Mr. Verma retired after a continuous service of thirty five years in 2005 from a public sector company. He starts to get a regular pension income for life, which is equivalent to fifty per cent of his last income, subject to revision based on inflation. His net worth consists mainly of his employee provident fund (EPF) which would generate income to support his pension, his self occupied house and a second house which he bought with the intent to gift to his son, on his marriage. All of this was the creation out of the meagre income from salary of a public sector employee with a high resolve towards financial discipline.
In the same year his son Abhishek, graduates and starts his career with a private bank at almost the same salary as his father’s last salary before retirement. Abhishek, as a college student always ran out of pocket money before the 15th of the month and he would then successfully convince his mother to top up his pocket money which would help him to crawl through the rest of month.
Come 2018, life is the same for Mr. Verma who lives the life as usual with no compromises, but continues to focus on financial and dietary discipline; so it is for Abhishek, still a banker, the only difference being that he is in his fourth job since 2005. He got married to Mona in 2007 and they have a son, Arnav 4 years old. For him the bank account still hits the bottom by mid-month, the only change being it’s not his mother who funds it anymore but it’s either the credit card or at times, his wife who works for an advertising company. Post marriage under pressure from his wife, Abhishek has started some investments to fund his son’s education; though half heartedly since the event is 15 20 years away and he cannot digest why worry now for something that is still far away.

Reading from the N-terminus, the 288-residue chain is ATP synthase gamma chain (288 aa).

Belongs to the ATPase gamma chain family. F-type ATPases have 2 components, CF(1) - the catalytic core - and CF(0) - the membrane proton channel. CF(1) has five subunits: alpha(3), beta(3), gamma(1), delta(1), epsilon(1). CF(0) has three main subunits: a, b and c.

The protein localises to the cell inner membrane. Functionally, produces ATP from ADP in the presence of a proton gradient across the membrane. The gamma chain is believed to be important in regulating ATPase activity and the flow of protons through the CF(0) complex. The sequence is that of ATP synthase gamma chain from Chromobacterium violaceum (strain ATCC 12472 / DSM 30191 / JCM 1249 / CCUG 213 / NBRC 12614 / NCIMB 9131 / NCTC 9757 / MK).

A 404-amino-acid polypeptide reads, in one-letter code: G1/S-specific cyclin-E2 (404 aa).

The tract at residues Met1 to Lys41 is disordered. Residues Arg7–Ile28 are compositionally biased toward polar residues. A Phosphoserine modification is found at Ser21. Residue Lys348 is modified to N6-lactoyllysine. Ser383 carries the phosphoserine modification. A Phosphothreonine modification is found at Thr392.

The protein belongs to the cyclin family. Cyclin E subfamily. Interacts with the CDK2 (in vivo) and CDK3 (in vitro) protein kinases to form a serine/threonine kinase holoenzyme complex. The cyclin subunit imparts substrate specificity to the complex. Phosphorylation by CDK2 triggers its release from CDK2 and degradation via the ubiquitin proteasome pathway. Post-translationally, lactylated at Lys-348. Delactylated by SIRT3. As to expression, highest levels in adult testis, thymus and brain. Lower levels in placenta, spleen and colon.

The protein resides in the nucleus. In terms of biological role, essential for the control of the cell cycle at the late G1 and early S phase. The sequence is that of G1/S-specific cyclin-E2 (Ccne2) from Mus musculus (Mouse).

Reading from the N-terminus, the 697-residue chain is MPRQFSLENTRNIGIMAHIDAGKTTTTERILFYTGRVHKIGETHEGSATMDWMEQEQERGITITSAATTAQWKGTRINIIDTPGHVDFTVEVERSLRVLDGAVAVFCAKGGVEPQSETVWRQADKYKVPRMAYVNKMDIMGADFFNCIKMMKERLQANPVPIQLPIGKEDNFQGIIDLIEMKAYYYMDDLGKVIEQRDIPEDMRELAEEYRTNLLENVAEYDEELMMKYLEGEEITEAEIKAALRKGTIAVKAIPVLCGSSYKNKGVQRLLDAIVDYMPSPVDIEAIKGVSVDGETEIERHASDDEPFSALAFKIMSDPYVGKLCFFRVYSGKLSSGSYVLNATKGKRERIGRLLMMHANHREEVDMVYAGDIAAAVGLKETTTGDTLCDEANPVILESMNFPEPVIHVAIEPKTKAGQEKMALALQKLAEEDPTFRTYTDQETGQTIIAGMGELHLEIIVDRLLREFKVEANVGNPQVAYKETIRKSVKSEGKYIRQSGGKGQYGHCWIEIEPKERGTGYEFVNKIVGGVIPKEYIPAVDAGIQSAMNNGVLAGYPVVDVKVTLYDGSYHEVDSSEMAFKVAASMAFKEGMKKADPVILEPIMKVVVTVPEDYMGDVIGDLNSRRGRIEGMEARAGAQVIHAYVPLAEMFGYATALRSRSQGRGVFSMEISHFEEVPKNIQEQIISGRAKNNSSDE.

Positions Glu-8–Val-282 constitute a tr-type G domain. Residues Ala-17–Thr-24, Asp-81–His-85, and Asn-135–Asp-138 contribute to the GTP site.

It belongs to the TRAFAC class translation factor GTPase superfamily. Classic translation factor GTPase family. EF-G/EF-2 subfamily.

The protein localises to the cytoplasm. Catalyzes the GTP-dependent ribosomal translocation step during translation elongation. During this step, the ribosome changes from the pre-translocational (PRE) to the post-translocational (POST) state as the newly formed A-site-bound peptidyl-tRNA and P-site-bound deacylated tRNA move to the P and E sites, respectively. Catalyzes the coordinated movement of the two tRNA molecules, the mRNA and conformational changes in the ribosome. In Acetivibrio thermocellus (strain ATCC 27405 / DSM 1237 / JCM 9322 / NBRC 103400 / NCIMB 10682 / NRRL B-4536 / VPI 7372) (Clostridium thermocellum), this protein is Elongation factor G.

What really went wrong when Abhishek had a perfect role model, his father, with him at home to look up to:
- The fundamentals /basics of finance as a subject are never taught at school and most of the times neither is it openly discussed at home, particularly in front of kids. Hence Abhishek missed the best that his father could have passed on to him. And now that he is independent and in a different era, it is difficult to take advice from his father, not realising that the basics always remain the same.
- Every new day is taking us closer to that destination in future where our commitment/goal lays, hence the money like water, if not directed rightly finds its ways. Abhishek always believed in living the day as it comes, prioritisation was missing and the income found its ways into new cars, exotic vacations and even sponsoring a friend’s birthday party.
- Credit card is a great tool if used judiciously, but lethal if used as if it’s Aladdin’s genie that shall bear the cost. Abhishek, a banker himself, uses it to such extent that at any given time he has some outstanding towards it and pays interest on it at the rate of 36% per annum.
- Insurance is about transferring of risk to the insurer at a small cost called premium and a hedge against financial losses due to medical uncertainties or untoward incidents. For Abhishek, the probability of such an event happening is a marginal percentage, so he decided against transferring the risk without realizing that it can steal away entire savings and /or future earnings in case such an event strikes. He ended up paying a huge hospital bill when he was shifting jobs and was caught without a medical cover.
Sekhar finds the pain of sacrificing today is far greater than the pleasure of having that corpus tomorrow, not realizing that neither mother nor the Aladdin’s genie shall come to the rescue when salary cheque shall not hit his account any more from any employer. Unlike his father, who built his retirement corpus by way of EPF, Abhishek spent the EPF on those short vacations & parties, not realizing that it was actually meant for the long vacation (which is retirement) and all long vacations need to be planned well, whether it is the destination, the bookings, the budget etc.
When it comes to planning for retirement, the earlier the better. Retirement is not a short weekend but a whole life in itself.